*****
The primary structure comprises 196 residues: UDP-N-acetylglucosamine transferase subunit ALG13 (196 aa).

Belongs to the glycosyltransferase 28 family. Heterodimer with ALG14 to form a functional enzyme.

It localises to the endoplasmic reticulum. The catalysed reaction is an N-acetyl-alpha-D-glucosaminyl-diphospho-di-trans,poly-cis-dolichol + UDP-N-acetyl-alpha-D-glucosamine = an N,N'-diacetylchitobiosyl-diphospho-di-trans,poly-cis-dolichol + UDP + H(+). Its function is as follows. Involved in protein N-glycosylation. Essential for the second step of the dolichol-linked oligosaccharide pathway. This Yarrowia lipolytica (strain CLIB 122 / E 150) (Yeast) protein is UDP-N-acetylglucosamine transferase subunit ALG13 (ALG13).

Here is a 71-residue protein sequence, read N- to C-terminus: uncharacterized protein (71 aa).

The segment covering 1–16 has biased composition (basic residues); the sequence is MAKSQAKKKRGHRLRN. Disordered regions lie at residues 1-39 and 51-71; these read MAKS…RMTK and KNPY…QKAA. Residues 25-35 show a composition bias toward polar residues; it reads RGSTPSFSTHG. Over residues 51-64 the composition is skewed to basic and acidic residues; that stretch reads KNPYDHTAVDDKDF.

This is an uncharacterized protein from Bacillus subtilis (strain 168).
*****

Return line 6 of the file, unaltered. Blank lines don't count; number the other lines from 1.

This is an uncharacterized protein from Bacillus subtilis (strain 168).